Bailey discovered tropomyosin (TM) in 1946. Its solubility and structural properties show a similarity to those of myosin, hence its name. Tropomyosin is a rod-shaped molecule (about 400 A long and 20 A wide) with a molecular weight of 65,000-70,000. It consists of two a-helical chains arranged in a paralleled coiled-coil configuration. Tropomyosin molecules are bonded head to tail (Fig. TM1). In skeletal muscle, TM accounts to about 3% of the total muscle protein.
Tropomyosin isoforms: On SDS-PAGE, TM shows two bands, corresponding to the a (fast) and p (slow) chains. The molecular weight of the chains does not differ significantly, it is in the range of 33,000-35,000. Both chains have 284 amino acid residues, but they differ in 39 residues. The amino acid sequence shows a repeating pattern of nonpolar and polar residues, totaling of 7 residues.
The molecular length of a chain calculated from sequence, 284 x 1.49 A = 423 A, (number of residues multiplied by the effective residue translation in a coiled coil) is larger than the length of 400 A calculated from X-ray studies. This difference can be accounted for by assuming an overlap of 8-9 residues between the ends of TM molecules.
The ratio of the concentration of a and p subunit varies with the muscle type. Slow (red) skeletal muscle and fetal muscle contain a larger portion of the p subunit than fast (white) skeletal muscle, whereas rabbit and avian cardiac muscle contain only the a subunit.
Two dimensional gel electrophoresis revealed several isoforms of TM in different muscles. Furthermore, some of the TM isoforms can be phosphorylated. Changes in the distribution of TM isoforms were observed during development.
Structure of tropomyosin. The amino acid sequences of the a- and p- chains of rabbit skeletal muscle TM showed a repeating pattern of nonpolar and polar amino acids (reviewed by Smilie, 1996). This is characteristic for a coiled-coil structure in which two a-helices interact along their length by "knobes into holes" packing of nonpolar residues to form a hydrophobic core. Polar and ionic side chains are directed toward the exterior of the two-stranded ropelike arrangement, where they can interact with solvent and/or other protein molecules. Figure TM2 visualizes how the two helices in a coiled-coil interact.
Fig. TM2. Interaction between the two a-helices of TM coiled-coil. Each a-helix is shown with seven residues (a-g) in two turns. (A) End of view looking from N-terminus. The interface between the a-helices derives primarily from hydrophobic residues in core positions a and d. (B) The core interface viewed parallel to the coiled-coil axis shows how residues from one chain occupy the spaces between the corresponding residues from the second chain to give "knobs in holes" packing. (Reprinted with permission from Stewart, M., Structural basis for bending tropomyosin around actin in muscle thin filaments. Proc. Natl. Acad. Sci. USA, 98,8165-8166, 2001. Copyright (2001) National Academy of Sciences, USA.
X-ray diffraction studies of TM suffered from the 90% water content of the crystals yielding low resolution structures which identified only the general outline of the molecule, such as the coiled coil. Recently, the crystal structure of a 81 residue N-terminal fragment, comprising almost a third of TM, was determined at 2 A resolution.(Brown et al., 2001). This refined analysis revealed the two-stranded a-helical coiled structure with an axial sliding (about 1.2 A) of the two chains at clusters of alanine residues. The joining of these regions with neighboring segments, where the helices were in axial register, gave rise to specific bends in the molecular axis. This asymetric design allows the TM molecule to adopt multiple bent conformations. (there are seven alanine clusters) which may be involved in the regulatory role of TM in muscle contraction.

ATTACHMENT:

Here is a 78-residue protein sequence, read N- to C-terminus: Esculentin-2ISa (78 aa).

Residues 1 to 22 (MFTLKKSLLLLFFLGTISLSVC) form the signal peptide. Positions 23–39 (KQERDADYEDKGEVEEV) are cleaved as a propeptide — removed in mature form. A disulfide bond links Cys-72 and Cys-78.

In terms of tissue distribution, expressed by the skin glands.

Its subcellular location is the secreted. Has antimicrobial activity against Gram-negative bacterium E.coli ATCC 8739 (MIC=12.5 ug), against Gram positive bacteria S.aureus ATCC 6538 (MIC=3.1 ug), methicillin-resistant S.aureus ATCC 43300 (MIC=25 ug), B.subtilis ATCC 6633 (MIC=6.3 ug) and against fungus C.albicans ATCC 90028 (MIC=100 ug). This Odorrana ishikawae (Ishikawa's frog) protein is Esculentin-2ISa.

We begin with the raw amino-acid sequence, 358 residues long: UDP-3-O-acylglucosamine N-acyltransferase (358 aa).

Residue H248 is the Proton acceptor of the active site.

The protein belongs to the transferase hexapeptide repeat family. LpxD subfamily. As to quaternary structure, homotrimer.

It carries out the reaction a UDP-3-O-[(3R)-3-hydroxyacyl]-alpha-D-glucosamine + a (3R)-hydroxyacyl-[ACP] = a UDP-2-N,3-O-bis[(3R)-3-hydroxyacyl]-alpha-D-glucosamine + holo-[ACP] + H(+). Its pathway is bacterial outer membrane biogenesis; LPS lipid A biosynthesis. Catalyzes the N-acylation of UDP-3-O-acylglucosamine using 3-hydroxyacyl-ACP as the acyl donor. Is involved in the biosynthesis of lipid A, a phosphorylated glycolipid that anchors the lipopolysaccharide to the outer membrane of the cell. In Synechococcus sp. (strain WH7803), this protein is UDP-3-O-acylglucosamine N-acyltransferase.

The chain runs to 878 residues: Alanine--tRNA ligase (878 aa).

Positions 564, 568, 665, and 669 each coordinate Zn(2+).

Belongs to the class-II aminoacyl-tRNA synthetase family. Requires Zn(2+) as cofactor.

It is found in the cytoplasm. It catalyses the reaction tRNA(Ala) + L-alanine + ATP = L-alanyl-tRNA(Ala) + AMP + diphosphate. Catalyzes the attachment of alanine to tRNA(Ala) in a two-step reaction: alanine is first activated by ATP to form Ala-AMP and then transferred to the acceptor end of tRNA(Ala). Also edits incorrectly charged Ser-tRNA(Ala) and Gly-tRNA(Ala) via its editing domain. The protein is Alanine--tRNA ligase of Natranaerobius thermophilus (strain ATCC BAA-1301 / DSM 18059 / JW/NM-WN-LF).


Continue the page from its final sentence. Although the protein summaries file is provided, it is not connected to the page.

Binding properties: Tropomyosin has high affinity to actin, as evidenced by the difficulty in removing TM in course of actin purification. Each TM molecule binds 7 actin monomers in F-actin. When bound to actin, each TM is believed to be supercoiled with a radius of about 40 A and the molecular length is reduced to about 385 A. Since both actin and TM are abundant in charged residues, it is reasonable to assume that electrostatic interactions play a major role in the binding of TM to actin.
Electron microscopic image reconstruction and X-ray diffraction studies suggest that during muscle activation TM moves from its lateral position on the actin filament by a distance of 10-15 A toward the center of the groove in the actin double helix. It is postulated that in the resting muscle TM occupies the site of actin necessary for combination with the myosin head. The movement of TM, at the beginning of contraction, liberates the myosin-binding site, thus actomyosin can be formed and the muscle can contract. (This TM movement is discussed in the chapter of Regulation of Muscle Contraction).
The tropomyosin-binding component of troponin (TN-T) binds to TM; this will be described under Troponin. The encyclopaedic review of Perry (2001), about the distribution, properties, and function of vertebrate tropomyosin is a special learning experience.
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